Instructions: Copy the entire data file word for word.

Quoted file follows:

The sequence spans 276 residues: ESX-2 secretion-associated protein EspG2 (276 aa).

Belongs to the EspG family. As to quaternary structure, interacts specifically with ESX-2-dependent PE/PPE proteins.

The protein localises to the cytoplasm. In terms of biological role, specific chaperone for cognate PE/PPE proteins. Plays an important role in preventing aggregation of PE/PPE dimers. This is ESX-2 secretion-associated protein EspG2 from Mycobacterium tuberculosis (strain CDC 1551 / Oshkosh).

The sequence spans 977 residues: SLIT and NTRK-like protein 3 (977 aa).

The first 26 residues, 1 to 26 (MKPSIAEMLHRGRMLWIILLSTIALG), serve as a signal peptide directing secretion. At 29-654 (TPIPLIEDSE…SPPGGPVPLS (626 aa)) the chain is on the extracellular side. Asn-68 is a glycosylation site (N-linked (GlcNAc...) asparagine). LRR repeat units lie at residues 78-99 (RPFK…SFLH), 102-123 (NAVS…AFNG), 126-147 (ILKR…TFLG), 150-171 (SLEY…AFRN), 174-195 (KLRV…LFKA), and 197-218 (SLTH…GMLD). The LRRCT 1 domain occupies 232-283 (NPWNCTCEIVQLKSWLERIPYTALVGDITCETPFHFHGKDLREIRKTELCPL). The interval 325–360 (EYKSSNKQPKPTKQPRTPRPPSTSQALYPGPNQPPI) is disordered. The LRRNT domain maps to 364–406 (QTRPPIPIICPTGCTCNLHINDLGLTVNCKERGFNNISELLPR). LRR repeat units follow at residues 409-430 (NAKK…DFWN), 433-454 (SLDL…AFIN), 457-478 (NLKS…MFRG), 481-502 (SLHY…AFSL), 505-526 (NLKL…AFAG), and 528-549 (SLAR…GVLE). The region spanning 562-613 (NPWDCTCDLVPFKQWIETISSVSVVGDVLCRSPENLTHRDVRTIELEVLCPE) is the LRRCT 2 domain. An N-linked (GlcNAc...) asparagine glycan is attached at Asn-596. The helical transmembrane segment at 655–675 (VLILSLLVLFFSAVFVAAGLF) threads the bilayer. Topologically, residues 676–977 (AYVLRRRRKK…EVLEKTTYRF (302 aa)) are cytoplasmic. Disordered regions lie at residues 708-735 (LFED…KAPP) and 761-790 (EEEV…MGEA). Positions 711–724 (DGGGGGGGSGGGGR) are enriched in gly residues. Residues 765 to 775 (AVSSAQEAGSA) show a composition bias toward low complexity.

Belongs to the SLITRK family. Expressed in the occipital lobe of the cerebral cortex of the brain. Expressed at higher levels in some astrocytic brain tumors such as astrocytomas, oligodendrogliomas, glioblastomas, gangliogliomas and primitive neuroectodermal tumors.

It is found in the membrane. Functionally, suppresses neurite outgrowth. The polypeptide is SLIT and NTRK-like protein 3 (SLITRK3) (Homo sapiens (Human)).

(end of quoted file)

The sequence spans 276 residues: ESX-2 secretion-associated protein EspG2 (276 aa).

Belongs to the EspG family. As to quaternary structure, interacts specifically with ESX-2-dependent PE/PPE proteins.

The protein localises to the cytoplasm. In terms of biological role, specific chaperone for cognate PE/PPE proteins. Plays an important role in preventing aggregation of PE/PPE dimers. This is ESX-2 secretion-associated protein EspG2 from Mycobacterium tuberculosis (strain CDC 1551 / Oshkosh).

The sequence spans 977 residues: SLIT and NTRK-like protein 3 (977 aa).

The first 26 residues, 1 to 26 (MKPSIAEMLHRGRMLWIILLSTIALG), serve as a signal peptide directing secretion. At 29-654 (TPIPLIEDSE…SPPGGPVPLS (626 aa)) the chain is on the extracellular side. Asn-68 is a glycosylation site (N-linked (GlcNAc...) asparagine). LRR repeat units lie at residues 78-99 (RPFK…SFLH), 102-123 (NAVS…AFNG), 126-147 (ILKR…TFLG), 150-171 (SLEY…AFRN), 174-195 (KLRV…LFKA), and 197-218 (SLTH…GMLD). The LRRCT 1 domain occupies 232-283 (NPWNCTCEIVQLKSWLERIPYTALVGDITCETPFHFHGKDLREIRKTELCPL). The interval 325–360 (EYKSSNKQPKPTKQPRTPRPPSTSQALYPGPNQPPI) is disordered. The LRRNT domain maps to 364–406 (QTRPPIPIICPTGCTCNLHINDLGLTVNCKERGFNNISELLPR). LRR repeat units follow at residues 409-430 (NAKK…DFWN), 433-454 (SLDL…AFIN), 457-478 (NLKS…MFRG), 481-502 (SLHY…AFSL), 505-526 (NLKL…AFAG), and 528-549 (SLAR…GVLE). The region spanning 562-613 (NPWDCTCDLVPFKQWIETISSVSVVGDVLCRSPENLTHRDVRTIELEVLCPE) is the LRRCT 2 domain. An N-linked (GlcNAc...) asparagine glycan is attached at Asn-596. The helical transmembrane segment at 655–675 (VLILSLLVLFFSAVFVAAGLF) threads the bilayer. Topologically, residues 676–977 (AYVLRRRRKK…EVLEKTTYRF (302 aa)) are cytoplasmic. Disordered regions lie at residues 708-735 (LFED…KAPP) and 761-790 (EEEV…MGEA). Positions 711–724 (DGGGGGGGSGGGGR) are enriched in gly residues. Residues 765 to 775 (AVSSAQEAGSA) show a composition bias toward low complexity.

Belongs to the SLITRK family. Expressed in the occipital lobe of the cerebral cortex of the brain. Expressed at higher levels in some astrocytic brain tumors such as astrocytomas, oligodendrogliomas, glioblastomas, gangliogliomas and primitive neuroectodermal tumors.

It is found in the membrane. Functionally, suppresses neurite outgrowth. The polypeptide is SLIT and NTRK-like protein 3 (SLITRK3) (Homo sapiens (Human)).